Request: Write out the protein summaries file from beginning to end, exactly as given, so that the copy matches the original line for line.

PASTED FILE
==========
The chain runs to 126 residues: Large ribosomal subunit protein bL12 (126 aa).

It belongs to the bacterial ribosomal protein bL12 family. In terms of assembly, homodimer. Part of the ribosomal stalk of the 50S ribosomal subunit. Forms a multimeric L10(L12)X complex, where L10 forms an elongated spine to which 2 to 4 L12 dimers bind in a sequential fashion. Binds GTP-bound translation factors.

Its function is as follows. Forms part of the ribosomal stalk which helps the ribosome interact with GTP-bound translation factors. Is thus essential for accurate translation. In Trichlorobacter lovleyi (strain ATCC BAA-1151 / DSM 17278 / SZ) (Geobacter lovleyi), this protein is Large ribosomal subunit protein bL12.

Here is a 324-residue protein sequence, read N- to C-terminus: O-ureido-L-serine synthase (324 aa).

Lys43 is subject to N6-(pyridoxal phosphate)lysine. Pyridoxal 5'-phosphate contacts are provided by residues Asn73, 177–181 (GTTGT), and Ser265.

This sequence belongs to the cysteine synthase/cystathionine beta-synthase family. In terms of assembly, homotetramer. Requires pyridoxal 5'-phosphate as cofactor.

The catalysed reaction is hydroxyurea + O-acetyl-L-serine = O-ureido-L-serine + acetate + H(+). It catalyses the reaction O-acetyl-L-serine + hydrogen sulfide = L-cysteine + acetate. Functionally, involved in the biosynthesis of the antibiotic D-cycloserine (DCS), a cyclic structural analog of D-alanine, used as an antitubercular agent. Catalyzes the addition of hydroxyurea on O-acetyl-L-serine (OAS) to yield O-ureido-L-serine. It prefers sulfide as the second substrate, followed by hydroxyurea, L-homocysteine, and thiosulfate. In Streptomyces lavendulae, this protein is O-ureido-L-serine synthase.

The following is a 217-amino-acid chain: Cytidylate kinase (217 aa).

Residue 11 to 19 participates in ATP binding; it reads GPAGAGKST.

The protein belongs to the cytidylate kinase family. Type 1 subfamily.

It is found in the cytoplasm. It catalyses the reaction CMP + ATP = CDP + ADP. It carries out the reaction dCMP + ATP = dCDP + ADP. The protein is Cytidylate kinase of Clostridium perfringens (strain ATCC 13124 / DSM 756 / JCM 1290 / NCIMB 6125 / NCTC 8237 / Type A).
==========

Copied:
The chain runs to 126 residues: Large ribosomal subunit protein bL12 (126 aa).

It belongs to the bacterial ribosomal protein bL12 family. In terms of assembly, homodimer. Part of the ribosomal stalk of the 50S ribosomal subunit. Forms a multimeric L10(L12)X complex, where L10 forms an elongated spine to which 2 to 4 L12 dimers bind in a sequential fashion. Binds GTP-bound translation factors.

Its function is as follows. Forms part of the ribosomal stalk which helps the ribosome interact with GTP-bound translation factors. Is thus essential for accurate translation. In Trichlorobacter lovleyi (strain ATCC BAA-1151 / DSM 17278 / SZ) (Geobacter lovleyi), this protein is Large ribosomal subunit protein bL12.

Here is a 324-residue protein sequence, read N- to C-terminus: O-ureido-L-serine synthase (324 aa).

Lys43 is subject to N6-(pyridoxal phosphate)lysine. Pyridoxal 5'-phosphate contacts are provided by residues Asn73, 177–181 (GTTGT), and Ser265.

This sequence belongs to the cysteine synthase/cystathionine beta-synthase family. In terms of assembly, homotetramer. Requires pyridoxal 5'-phosphate as cofactor.

The catalysed reaction is hydroxyurea + O-acetyl-L-serine = O-ureido-L-serine + acetate + H(+). It catalyses the reaction O-acetyl-L-serine + hydrogen sulfide = L-cysteine + acetate. Functionally, involved in the biosynthesis of the antibiotic D-cycloserine (DCS), a cyclic structural analog of D-alanine, used as an antitubercular agent. Catalyzes the addition of hydroxyurea on O-acetyl-L-serine (OAS) to yield O-ureido-L-serine. It prefers sulfide as the second substrate, followed by hydroxyurea, L-homocysteine, and thiosulfate. In Streptomyces lavendulae, this protein is O-ureido-L-serine synthase.

The following is a 217-amino-acid chain: Cytidylate kinase (217 aa).

Residue 11 to 19 participates in ATP binding; it reads GPAGAGKST.

The protein belongs to the cytidylate kinase family. Type 1 subfamily.

It is found in the cytoplasm. It catalyses the reaction CMP + ATP = CDP + ADP. It carries out the reaction dCMP + ATP = dCDP + ADP. The protein is Cytidylate kinase of Clostridium perfringens (strain ATCC 13124 / DSM 756 / JCM 1290 / NCIMB 6125 / NCTC 8237 / Type A).